Nov 21, 2019 - 10:52 AM
With a resume, for example, you can follow step-by-step guidance to help you craft bullet points that highlight your skills and use critical keywords for certain jobs. A resume is the who, what, when and how of your career.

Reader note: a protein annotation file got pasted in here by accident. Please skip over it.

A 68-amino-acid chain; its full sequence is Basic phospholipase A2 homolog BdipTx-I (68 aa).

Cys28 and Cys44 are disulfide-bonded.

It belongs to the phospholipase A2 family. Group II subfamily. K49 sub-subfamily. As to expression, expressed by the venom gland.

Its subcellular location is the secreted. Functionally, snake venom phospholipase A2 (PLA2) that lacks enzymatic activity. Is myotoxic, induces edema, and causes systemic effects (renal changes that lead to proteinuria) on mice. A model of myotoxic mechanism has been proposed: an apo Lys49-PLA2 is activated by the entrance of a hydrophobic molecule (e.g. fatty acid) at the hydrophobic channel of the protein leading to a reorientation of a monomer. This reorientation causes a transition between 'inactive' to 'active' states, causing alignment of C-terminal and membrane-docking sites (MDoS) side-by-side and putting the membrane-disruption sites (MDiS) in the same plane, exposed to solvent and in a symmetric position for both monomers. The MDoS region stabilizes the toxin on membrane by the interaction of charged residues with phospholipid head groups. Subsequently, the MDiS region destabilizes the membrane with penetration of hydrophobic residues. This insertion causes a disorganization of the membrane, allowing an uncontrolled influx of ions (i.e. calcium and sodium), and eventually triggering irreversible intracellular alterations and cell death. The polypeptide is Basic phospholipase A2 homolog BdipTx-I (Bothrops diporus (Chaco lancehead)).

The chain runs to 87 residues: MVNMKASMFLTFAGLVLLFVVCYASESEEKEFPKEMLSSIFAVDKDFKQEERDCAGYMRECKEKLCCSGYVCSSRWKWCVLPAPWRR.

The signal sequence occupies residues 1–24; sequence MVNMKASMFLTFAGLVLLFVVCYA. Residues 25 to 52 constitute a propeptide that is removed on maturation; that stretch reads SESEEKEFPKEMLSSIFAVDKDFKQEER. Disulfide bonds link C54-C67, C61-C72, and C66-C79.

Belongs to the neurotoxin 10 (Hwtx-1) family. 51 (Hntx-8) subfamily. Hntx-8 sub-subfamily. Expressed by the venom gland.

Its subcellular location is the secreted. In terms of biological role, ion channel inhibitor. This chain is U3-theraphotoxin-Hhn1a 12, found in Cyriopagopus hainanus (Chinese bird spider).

On the other hand, a cover letter needs to showcase things like your working style – or how a friend or coworker might describe you. Linda Spencer, associate director and coordinator of career advising at Harvard Extension School, says that a cover letter should answer why you are the right fit for the job and how you will add value to the organization. "It takes the average employer about seven seconds to review these documents," Spencer says. "They’re not reading, they’re skimming. So, you need to make it clear right off the bat how you can add value"
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